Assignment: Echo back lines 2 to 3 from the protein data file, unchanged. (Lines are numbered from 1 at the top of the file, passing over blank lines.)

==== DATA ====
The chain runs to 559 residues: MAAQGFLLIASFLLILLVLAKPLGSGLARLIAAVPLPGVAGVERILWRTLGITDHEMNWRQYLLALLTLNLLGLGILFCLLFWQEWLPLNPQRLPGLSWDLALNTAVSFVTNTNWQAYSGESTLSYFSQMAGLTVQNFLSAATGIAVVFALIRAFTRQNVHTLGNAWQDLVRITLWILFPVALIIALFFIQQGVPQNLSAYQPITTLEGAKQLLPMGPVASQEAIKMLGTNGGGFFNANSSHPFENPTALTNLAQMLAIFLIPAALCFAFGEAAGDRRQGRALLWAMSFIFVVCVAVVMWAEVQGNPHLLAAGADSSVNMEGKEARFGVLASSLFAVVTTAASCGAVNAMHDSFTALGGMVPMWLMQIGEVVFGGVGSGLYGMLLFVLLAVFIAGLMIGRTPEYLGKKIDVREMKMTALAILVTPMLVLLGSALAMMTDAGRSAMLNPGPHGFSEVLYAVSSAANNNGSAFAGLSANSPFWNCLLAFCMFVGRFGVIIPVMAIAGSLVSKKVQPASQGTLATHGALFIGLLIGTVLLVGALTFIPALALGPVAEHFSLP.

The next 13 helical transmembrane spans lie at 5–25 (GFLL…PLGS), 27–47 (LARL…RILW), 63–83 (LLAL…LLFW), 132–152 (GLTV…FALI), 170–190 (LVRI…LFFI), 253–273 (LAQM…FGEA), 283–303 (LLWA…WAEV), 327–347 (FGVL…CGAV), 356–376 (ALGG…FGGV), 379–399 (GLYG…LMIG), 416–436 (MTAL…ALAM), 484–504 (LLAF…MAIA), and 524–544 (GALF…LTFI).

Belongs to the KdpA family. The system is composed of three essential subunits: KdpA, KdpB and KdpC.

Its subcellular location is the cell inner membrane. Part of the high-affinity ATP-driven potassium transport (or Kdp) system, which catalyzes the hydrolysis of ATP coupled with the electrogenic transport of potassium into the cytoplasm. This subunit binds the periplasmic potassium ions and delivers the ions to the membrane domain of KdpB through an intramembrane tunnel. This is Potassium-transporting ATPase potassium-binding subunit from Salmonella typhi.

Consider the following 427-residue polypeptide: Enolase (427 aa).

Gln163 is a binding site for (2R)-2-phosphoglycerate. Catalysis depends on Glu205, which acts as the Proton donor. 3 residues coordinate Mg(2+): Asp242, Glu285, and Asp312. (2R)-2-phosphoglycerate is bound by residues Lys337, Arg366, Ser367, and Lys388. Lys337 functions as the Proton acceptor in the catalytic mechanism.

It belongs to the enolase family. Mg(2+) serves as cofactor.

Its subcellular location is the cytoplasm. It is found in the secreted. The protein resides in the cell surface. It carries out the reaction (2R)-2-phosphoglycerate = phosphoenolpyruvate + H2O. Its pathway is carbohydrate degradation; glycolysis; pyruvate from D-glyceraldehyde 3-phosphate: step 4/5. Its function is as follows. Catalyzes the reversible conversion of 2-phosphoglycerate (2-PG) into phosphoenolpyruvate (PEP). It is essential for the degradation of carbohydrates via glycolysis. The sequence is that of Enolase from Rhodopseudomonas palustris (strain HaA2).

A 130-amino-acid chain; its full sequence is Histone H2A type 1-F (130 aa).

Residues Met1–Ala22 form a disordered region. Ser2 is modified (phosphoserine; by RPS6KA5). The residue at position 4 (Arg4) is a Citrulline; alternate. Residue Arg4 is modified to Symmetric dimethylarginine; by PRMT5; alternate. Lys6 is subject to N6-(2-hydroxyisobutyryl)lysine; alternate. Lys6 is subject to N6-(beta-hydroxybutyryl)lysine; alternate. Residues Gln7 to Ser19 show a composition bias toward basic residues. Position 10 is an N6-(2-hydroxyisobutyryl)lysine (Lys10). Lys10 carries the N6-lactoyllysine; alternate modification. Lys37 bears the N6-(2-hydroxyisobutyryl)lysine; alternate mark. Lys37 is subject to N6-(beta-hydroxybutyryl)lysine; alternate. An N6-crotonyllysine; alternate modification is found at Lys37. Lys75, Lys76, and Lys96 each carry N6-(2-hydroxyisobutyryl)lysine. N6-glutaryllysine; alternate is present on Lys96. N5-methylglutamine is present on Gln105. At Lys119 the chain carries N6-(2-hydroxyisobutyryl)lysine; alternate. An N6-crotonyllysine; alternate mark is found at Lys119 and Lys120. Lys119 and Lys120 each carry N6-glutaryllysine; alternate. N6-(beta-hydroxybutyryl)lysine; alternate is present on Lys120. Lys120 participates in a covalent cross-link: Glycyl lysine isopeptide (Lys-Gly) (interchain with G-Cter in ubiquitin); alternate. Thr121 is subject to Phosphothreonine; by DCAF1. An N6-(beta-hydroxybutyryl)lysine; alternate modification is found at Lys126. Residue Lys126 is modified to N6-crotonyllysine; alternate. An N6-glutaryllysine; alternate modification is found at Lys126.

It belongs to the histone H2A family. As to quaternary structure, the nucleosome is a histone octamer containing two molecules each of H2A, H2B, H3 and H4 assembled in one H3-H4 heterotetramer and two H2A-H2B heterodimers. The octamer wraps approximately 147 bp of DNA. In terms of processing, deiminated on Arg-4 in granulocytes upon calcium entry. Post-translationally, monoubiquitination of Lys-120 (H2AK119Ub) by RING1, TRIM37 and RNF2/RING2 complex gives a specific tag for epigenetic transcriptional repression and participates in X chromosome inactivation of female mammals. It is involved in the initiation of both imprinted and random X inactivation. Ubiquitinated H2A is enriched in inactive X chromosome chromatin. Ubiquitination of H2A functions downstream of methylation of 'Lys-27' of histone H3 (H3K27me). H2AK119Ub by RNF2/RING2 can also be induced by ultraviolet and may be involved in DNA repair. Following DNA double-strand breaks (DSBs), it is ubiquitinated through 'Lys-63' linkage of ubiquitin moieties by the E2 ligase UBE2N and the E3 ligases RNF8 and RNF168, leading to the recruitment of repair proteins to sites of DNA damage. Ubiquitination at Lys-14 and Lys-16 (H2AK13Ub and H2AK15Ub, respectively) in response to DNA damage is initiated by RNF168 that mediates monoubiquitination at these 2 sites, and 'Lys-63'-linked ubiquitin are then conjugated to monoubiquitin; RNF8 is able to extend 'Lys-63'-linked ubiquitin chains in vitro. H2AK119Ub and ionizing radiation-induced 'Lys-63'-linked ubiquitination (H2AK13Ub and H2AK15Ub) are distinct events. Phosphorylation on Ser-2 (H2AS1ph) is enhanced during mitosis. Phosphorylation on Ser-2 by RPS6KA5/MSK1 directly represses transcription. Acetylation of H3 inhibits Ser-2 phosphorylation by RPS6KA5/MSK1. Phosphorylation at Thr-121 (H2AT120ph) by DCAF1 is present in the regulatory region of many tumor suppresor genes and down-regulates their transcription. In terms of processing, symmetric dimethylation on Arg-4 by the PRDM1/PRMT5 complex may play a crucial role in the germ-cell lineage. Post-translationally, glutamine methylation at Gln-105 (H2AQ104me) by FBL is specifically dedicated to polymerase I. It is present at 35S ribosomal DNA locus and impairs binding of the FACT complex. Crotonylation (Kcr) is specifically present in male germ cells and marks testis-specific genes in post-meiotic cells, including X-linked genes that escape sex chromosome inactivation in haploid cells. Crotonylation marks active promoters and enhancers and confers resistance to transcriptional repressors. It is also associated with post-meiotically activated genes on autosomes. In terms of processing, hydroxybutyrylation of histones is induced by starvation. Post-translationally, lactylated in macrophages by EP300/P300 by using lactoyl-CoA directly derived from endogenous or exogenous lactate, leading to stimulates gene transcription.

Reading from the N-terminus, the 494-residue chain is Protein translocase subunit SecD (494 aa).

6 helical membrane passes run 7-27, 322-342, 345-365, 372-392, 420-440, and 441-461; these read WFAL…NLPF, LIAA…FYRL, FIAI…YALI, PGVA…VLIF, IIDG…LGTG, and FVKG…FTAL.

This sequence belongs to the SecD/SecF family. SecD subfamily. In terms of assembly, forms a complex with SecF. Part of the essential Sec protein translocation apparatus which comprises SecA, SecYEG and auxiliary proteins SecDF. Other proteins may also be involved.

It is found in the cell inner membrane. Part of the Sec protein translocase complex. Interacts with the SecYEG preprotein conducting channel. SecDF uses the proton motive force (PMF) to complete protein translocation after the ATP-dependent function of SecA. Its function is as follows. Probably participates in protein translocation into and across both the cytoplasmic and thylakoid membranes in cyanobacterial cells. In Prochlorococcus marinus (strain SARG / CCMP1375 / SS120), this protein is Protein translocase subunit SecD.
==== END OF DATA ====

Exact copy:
The next 13 helical transmembrane spans lie at 5–25 (GFLL…PLGS), 27–47 (LARL…RILW), 63–83 (LLAL…LLFW), 132–152 (GLTV…FALI), 170–190 (LVRI…LFFI), 253–273 (LAQM…FGEA), 283–303 (LLWA…WAEV), 327–347 (FGVL…CGAV), 356–376 (ALGG…FGGV), 379–399 (GLYG…LMIG), 416–436 (MTAL…ALAM), 484–504 (LLAF…MAIA), and 524–544 (GALF…LTFI).

Belongs to the KdpA family. The system is composed of three essential subunits: KdpA, KdpB and KdpC.